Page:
The Best Grills, According To Our Readers

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Our readers turned up the heat in the comments in this week’s grill Co-Op, but there’s no need to grill you all a second time, because two options clearly had more sizzle than the rest; one charcoal grill, and one gas.

Weber Kettle


I was going to say the Weber 22" but I love me Weber 22" Performer. it gives you some prep space. - tobeistobex 

The greatest thing about the Weber 22" is the secondary accessory market. The Slow-N-Sear is a must-have; it allows you to set up the Weber as a very capable smoker.

The KettlePizza is a really cool add-on that turns your grill into a 900-degree pizza oven.

The top-of-the-line Performer has a gas ignition, OR if you don’t need that, a set of perfectly-placed holes for the BBQ Guru temp-controlled fan system. Modded that way, my 22" works as well as any smoker out there (besides a smaller cooking area and some heat loss).

And for actually grilling meat, it’s the best there is. - eyevandy


I’ve used a Performer for about 9 years. Prior to that I had a Weber 22" Kettle. The Performer wins because of the side table.

The only grill you will ever need is a Weber Kettle. You can cook anything that will fit inside it. There are various setups and many aftermarket attachments you can get so that you can grill, stir fry, pizza oven, air fry, Santa Maria style cooking, and you can smoke with them. Basically, it can do pretty much anything you ask of it.

Some like gas assist. Personally, I use a weed burner to light my cookers. It’s more fun and I can use it on all of them. - Bubblehead

Seconding this. I’ve got the deluxe (gas starter) model for about eight years now and other than replacing the bottom vents due to corrosion (about $20 in parts) the grill works perfectly.

Another bonus on the weber grills (Be it the 22" or the 26") is that it has plenty of customization options. My grill currently sports a Slow n Sear, a Drip n Griddle (These two provide awesome airflow control and temperature control), a Fireboard with a Pit Viper Fan (Giving you automatic control based on grill temp for long cooks). I’ve done basically anything that comes to mind (smoked turkey, roast chicken, smash burgers, smoked bacon, ribs, salmon, etc) and it delivers. - HunterChef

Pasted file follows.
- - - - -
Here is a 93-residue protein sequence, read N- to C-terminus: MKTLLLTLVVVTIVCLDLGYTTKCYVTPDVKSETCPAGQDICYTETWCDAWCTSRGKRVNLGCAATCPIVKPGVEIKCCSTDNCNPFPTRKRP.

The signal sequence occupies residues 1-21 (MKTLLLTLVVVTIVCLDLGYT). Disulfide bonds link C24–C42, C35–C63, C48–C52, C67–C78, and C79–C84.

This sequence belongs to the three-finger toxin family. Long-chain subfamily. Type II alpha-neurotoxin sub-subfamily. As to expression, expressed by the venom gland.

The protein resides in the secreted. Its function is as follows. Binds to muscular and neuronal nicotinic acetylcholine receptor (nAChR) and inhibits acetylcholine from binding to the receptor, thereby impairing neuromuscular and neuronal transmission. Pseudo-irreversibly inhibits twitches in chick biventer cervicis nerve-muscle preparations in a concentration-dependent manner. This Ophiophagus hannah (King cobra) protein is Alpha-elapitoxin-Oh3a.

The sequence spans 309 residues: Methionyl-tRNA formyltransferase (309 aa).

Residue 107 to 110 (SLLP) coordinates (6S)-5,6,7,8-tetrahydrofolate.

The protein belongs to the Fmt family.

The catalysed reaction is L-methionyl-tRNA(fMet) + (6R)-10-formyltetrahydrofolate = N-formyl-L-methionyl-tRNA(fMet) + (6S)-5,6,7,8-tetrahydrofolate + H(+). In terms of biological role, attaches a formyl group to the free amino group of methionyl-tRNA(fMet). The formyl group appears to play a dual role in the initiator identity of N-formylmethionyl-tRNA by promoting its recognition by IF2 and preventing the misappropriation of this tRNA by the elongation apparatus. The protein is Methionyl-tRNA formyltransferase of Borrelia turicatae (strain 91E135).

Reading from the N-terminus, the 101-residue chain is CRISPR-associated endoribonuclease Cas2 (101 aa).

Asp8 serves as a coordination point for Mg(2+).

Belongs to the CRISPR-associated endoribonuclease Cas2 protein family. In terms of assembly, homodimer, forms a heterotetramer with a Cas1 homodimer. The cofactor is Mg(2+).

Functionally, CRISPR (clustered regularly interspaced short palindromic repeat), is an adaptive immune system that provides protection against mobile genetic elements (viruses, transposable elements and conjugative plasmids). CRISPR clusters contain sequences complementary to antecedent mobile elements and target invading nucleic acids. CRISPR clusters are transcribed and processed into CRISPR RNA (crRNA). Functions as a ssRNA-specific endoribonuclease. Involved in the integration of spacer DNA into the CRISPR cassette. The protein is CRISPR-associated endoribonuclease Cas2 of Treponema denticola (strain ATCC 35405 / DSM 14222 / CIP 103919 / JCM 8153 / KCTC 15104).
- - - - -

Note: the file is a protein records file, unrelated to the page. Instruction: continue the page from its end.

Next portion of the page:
I echo this vote but recommend going up to the 26". They don’t offer it with the prep area but the increased cooking space is amazing. You can easily do two beer can chickens at once, four racks of ribs or 20 burgers. It’s big, but if you’re a charcoal diehard, and like to have friends over, it’s the way to go. - BaginaFace

Weber Spirit II E-310


For a propane grill, I’ll take the Weber Spirit E-310.

Runs about $450 retail.

- Big enough for most families / small get-togethers

- Weber construction is SOLID.

- Cast-iron grates

- Costs more than some, but will EASILY outlast them.

I do prefer the previous generation that had the propane tank enclosed behind a door, though. - PhilMills_Forgot_His_Burner_Key

I live in a city and have limited outdoor space, it’s the best option in the mid sized grill market. - crayoneater 

This is the grill I have my eye on. One of the kinja sites here (maybe Lifehacker) did a whole grill review on a bunch of models and this one performed pretty well and had good even heating from what I remember. Once spring rolls around I’ll probably ditch my old one and get this one. - RobNYC


The two grills above are generally considered excellent, and you can’t go wrong with either of them. If you’re interested in meat smoking though (though the Kettle can do it, with a little work), I’d take a look at Traeger. It uses compressed wood pellets and a heating element to generate smoke, and you can select the exact temperature you want with an electric dial. If the grill needs to heat up, it’ll feed more wood pellets into the heater. If it’s getting too hot, it’ll slow down. It’s dead simple, and the results can be truly delicious.